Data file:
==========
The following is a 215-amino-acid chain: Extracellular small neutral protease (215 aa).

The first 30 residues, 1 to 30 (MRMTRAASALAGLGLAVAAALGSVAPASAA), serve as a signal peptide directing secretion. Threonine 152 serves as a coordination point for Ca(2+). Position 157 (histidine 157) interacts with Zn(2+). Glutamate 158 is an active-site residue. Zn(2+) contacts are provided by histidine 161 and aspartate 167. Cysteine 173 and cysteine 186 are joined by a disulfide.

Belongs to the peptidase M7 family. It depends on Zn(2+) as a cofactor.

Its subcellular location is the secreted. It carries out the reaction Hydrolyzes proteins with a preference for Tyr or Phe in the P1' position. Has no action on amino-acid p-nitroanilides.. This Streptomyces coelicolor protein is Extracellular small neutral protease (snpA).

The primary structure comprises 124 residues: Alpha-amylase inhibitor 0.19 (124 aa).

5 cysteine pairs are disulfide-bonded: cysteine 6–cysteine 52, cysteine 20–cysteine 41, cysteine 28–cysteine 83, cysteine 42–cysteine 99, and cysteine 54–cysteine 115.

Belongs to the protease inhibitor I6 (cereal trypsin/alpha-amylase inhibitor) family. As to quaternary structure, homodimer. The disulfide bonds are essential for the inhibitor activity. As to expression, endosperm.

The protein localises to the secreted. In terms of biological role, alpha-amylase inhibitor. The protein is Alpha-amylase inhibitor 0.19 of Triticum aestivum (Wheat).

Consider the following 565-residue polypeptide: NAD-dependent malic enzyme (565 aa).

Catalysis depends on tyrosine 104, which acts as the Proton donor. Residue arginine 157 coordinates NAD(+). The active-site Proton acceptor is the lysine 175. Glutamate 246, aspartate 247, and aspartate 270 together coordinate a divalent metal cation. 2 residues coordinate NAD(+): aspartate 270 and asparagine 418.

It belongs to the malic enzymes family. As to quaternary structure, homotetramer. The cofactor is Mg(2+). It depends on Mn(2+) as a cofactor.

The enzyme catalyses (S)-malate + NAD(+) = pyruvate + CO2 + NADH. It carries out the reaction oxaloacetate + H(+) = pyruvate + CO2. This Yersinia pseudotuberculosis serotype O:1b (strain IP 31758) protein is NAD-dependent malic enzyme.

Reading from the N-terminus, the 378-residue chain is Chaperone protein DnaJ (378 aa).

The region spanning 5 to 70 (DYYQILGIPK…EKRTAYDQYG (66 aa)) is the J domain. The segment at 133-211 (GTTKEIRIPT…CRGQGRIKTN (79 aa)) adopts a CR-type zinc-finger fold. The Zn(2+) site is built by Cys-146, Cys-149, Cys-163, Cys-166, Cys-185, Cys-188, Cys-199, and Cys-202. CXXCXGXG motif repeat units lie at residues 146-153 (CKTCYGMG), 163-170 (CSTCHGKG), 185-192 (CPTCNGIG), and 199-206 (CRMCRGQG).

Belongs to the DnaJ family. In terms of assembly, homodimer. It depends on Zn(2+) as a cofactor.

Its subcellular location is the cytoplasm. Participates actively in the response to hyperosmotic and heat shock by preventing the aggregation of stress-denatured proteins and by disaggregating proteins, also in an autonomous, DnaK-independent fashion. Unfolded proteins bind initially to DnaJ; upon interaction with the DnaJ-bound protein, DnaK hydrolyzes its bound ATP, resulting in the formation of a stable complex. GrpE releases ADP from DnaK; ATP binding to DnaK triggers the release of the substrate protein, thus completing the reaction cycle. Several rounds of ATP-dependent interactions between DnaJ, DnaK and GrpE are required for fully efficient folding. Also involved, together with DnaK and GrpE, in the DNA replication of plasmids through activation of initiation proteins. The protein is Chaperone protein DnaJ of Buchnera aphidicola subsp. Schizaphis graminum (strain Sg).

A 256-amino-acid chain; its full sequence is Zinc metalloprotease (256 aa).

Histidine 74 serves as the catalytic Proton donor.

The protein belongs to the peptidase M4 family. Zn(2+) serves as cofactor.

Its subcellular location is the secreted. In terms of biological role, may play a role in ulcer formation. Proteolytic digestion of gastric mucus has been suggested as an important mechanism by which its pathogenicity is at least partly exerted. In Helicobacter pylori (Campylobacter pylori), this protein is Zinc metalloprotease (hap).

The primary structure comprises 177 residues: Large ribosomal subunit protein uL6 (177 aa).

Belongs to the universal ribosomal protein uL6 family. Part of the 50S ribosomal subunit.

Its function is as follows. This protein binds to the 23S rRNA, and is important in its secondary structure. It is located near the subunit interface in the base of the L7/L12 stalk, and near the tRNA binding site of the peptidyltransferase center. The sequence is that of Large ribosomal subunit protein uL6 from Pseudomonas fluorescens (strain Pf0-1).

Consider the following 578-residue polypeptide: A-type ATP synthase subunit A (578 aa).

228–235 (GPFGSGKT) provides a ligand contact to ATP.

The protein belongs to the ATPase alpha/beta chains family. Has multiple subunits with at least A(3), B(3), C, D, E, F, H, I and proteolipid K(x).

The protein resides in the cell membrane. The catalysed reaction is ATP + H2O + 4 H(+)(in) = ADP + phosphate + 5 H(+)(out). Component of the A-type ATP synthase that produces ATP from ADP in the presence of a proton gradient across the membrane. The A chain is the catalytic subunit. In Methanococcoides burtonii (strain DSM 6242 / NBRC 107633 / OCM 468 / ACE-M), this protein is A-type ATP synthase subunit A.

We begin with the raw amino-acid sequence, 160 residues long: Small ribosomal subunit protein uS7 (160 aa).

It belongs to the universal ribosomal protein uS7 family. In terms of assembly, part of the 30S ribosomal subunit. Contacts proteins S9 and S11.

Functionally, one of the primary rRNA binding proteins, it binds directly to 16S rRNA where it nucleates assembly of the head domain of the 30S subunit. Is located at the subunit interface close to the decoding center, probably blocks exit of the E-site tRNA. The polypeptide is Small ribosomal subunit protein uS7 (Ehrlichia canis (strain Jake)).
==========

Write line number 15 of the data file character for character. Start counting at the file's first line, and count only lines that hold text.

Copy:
Belongs to the DnaJ family. In terms of assembly, homodimer. It depends on Zn(2+) as a cofactor.